I’m not trying to change anyone’s mind or start any debate but just pointing out that if you bought a used keg you don’t know yourself what was in it before.
 

TheBluePhantom

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A good PBW soak and replacing all the gaskets should do the trick. I’ve done it with used cola kegs, root beer kegs, ginger ale kegs, etc
Nope, tried it several times. Seal it up for a week and then pop it open and get strong whiff of root beer. Not problem though, I marked it root beer and now I just only use it for root beer. My point was that if stainless an hold enough oils to smell, it can hold other things too.
 

Dr_Jeff

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Nope, tried it several times. Seal it up for a week and then pop it open and get strong whiff of root beer. Not problem though, I marked it root beer and now I just only use it for root beer. My point was that if stainless an hold enough oils to smell, it can hold other things too.

Have you tried a soak with hot water and bleach?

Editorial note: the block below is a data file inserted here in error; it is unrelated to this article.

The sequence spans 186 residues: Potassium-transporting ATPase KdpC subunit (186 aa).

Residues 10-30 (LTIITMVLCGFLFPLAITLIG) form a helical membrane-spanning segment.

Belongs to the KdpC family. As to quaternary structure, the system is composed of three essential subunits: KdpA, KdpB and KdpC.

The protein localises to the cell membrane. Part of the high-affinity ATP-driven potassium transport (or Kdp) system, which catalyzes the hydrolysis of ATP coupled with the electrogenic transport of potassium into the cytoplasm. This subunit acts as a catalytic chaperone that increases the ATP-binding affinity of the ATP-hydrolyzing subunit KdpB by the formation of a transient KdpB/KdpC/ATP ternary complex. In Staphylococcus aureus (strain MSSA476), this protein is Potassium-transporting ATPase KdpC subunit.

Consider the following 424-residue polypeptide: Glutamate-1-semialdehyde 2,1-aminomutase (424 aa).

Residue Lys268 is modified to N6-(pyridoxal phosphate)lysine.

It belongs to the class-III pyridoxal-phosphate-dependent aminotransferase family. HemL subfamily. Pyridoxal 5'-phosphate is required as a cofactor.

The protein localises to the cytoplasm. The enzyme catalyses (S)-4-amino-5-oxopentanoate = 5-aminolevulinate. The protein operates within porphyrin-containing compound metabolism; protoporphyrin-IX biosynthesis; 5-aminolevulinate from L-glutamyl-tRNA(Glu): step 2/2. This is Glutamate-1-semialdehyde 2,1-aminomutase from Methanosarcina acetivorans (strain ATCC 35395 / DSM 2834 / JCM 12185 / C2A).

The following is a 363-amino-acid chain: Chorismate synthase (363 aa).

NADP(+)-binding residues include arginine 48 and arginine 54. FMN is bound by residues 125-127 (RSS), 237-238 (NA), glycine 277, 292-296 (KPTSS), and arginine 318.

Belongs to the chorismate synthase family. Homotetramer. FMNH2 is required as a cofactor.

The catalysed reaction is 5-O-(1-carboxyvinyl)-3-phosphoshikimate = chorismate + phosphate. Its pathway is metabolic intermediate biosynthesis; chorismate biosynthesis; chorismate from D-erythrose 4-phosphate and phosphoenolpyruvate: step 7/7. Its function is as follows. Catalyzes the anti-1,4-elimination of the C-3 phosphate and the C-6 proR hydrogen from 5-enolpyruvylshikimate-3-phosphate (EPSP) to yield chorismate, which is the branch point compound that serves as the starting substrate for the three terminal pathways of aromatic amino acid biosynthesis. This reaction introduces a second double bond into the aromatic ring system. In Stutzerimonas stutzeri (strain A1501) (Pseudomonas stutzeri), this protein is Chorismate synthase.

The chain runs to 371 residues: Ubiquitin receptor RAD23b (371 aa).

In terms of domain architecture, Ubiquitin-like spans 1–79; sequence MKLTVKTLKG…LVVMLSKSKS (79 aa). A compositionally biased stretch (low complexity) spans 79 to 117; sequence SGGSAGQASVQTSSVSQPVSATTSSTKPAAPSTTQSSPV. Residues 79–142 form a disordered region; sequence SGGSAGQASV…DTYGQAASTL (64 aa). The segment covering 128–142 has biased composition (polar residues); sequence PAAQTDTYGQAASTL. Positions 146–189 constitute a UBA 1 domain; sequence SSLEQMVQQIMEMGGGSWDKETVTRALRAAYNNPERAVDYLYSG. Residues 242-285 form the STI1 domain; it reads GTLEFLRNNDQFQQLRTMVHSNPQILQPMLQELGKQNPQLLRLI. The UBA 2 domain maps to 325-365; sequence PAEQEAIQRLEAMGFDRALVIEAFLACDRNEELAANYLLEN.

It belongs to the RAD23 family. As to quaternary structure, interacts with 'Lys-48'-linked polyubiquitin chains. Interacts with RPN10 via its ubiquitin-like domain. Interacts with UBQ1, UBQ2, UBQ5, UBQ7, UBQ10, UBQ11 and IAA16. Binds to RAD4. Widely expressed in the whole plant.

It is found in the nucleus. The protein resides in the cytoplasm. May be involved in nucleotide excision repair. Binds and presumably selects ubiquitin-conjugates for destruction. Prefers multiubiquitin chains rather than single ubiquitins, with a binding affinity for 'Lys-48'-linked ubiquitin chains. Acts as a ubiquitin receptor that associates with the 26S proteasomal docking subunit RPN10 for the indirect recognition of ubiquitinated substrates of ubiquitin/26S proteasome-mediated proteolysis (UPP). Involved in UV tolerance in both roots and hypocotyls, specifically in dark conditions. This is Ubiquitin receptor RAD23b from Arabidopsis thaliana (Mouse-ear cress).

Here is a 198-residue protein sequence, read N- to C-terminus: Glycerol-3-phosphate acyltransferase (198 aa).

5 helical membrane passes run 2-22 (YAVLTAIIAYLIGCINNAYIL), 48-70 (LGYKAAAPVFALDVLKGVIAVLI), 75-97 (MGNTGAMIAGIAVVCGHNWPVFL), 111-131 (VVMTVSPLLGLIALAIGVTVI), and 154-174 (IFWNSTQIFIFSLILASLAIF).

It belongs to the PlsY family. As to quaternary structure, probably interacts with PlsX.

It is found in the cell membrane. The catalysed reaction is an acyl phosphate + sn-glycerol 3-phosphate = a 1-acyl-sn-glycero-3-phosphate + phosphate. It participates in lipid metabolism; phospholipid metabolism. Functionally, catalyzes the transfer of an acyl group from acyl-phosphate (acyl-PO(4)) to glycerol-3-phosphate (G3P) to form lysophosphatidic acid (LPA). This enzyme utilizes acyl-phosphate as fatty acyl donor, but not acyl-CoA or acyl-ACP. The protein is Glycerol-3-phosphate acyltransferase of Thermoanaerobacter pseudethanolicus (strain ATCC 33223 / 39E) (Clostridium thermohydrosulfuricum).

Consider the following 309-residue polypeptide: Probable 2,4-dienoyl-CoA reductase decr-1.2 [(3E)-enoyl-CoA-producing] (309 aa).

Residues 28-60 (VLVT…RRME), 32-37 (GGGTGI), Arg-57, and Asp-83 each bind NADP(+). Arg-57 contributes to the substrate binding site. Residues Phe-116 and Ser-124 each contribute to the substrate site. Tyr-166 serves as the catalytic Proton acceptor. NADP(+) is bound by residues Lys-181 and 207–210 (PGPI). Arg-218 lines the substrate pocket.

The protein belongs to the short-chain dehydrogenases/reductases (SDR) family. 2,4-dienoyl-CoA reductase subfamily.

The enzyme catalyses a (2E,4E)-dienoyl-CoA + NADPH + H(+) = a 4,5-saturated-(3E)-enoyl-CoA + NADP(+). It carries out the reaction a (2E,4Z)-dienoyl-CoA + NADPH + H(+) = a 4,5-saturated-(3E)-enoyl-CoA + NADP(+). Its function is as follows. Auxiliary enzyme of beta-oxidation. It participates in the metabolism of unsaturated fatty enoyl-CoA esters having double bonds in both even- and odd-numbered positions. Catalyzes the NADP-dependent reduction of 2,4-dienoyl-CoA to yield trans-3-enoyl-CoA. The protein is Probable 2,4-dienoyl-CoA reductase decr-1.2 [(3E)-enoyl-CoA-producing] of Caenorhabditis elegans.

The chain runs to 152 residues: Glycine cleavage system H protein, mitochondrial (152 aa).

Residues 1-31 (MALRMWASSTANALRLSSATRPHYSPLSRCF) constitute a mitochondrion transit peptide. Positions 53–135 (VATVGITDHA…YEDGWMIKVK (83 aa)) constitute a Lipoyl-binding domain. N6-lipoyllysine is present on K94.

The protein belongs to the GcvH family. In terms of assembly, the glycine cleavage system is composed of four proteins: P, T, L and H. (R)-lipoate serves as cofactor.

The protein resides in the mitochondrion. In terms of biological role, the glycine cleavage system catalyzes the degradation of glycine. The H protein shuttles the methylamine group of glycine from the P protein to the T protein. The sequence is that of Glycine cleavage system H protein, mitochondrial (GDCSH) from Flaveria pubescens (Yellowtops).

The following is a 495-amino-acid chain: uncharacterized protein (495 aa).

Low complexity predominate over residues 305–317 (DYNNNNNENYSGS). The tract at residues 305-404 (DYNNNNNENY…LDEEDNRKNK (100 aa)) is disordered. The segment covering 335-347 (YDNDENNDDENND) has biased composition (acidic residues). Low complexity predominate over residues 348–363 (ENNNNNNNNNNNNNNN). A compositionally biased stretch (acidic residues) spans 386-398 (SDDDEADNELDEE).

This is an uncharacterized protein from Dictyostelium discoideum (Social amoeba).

Dr_Jeff

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I'm not a metallurgist, but I've been told by one that bleach causes pitting on SS.
At high concentrations, bleach will likely pit most any metal, but from a practical standpoint, the tub of some of the newer washers are made of stainless steel and bleach is regularly used when washing clothes, commercial dishwashers are usually made of stainless and the sanitizes used in them can sometimes be sodium hypochlorite (bleach), so everything in moderation. I wasn't suggesting that it be filled with hot bleach and a touch of water, and left for weeks, possibly a cup or a half a cup and fill it with hot water. Let it sit for a half an hour or so and dump and rinse.
 

Nate R

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All of the above is why i buy new kegs. Worth it imo. (I factor in cleaning time and replacement parts. Ymmv)

To the Root Beer question...
I did a sixtel of commercial root beer in a "D" Sankey Keg once for my nephews.